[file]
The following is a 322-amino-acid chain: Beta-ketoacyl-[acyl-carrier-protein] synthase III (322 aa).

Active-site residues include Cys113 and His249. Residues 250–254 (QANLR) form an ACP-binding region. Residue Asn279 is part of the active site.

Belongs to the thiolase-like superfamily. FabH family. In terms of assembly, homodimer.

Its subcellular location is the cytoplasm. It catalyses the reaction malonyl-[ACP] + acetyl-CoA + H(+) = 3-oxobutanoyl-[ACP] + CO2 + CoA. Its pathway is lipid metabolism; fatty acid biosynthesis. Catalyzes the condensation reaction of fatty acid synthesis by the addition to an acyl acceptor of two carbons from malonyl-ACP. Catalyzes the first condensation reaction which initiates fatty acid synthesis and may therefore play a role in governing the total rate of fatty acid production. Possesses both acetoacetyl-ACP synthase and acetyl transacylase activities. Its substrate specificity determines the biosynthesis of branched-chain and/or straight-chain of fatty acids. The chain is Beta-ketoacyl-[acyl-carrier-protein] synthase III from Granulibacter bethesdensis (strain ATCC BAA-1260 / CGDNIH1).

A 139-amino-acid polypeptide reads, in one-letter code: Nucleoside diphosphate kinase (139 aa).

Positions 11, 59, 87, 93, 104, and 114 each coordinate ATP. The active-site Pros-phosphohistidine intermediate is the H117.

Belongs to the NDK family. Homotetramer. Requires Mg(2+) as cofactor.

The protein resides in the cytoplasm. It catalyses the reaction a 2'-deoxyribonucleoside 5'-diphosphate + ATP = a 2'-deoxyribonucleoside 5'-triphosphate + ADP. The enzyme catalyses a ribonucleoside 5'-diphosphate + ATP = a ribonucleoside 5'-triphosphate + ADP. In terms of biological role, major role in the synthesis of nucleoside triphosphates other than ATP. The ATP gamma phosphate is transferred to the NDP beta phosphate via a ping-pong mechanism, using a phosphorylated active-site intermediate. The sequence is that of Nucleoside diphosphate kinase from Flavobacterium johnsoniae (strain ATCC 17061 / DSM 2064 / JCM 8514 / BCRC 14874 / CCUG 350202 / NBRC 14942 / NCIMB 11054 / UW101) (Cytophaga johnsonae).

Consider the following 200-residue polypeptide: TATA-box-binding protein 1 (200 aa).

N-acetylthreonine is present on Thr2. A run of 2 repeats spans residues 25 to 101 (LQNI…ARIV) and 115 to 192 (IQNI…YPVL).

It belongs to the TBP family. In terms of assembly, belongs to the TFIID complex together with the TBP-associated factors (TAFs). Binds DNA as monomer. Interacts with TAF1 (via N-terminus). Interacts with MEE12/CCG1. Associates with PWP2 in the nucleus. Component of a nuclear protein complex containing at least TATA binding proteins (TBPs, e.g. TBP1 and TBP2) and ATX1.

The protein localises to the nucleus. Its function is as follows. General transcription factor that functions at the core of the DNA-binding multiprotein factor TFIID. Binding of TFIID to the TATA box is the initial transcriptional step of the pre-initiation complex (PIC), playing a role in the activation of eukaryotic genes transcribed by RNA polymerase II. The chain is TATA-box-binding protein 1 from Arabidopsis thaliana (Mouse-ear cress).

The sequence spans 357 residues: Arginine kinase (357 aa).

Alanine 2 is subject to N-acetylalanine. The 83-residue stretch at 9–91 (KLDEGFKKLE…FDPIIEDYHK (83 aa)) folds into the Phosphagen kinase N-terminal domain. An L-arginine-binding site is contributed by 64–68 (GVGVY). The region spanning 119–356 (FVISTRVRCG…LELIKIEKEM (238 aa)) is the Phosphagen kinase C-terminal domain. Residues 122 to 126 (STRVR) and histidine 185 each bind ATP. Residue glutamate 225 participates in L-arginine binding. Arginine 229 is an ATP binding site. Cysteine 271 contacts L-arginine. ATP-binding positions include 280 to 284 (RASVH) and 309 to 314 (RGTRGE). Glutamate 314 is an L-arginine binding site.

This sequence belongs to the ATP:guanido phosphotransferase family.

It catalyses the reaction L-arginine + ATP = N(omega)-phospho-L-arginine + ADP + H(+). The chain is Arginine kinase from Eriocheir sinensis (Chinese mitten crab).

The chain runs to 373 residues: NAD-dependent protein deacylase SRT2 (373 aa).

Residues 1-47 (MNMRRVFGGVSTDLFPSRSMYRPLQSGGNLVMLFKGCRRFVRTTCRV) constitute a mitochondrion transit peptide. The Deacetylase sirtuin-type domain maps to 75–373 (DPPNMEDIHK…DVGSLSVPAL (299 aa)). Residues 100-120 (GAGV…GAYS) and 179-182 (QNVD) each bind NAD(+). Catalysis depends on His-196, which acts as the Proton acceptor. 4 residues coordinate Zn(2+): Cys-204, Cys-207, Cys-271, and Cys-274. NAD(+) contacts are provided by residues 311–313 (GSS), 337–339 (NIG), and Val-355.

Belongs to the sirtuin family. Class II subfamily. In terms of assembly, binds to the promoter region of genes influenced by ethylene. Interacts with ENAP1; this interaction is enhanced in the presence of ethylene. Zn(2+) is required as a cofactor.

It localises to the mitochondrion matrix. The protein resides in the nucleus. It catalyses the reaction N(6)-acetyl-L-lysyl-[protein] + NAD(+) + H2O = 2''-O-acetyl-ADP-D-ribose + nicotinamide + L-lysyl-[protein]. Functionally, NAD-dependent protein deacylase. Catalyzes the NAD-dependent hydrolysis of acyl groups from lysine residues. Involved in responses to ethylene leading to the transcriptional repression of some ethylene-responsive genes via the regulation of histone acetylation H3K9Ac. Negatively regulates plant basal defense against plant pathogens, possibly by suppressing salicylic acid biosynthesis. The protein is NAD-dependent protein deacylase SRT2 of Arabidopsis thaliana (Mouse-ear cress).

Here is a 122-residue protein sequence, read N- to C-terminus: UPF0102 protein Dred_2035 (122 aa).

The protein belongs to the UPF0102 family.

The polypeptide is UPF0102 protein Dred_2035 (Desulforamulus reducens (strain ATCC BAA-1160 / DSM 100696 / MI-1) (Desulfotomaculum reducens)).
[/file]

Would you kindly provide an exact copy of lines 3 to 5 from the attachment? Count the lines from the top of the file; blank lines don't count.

Belongs to the thiolase-like superfamily. FabH family. In terms of assembly, homodimer.

Its subcellular location is the cytoplasm. It catalyses the reaction malonyl-[ACP] + acetyl-CoA + H(+) = 3-oxobutanoyl-[ACP] + CO2 + CoA. Its pathway is lipid metabolism; fatty acid biosynthesis. Catalyzes the condensation reaction of fatty acid synthesis by the addition to an acyl acceptor of two carbons from malonyl-ACP. Catalyzes the first condensation reaction which initiates fatty acid synthesis and may therefore play a role in governing the total rate of fatty acid production. Possesses both acetoacetyl-ACP synthase and acetyl transacylase activities. Its substrate specificity determines the biosynthesis of branched-chain and/or straight-chain of fatty acids. The chain is Beta-ketoacyl-[acyl-carrier-protein] synthase III from Granulibacter bethesdensis (strain ATCC BAA-1260 / CGDNIH1).

A 139-amino-acid polypeptide reads, in one-letter code: Nucleoside diphosphate kinase (139 aa).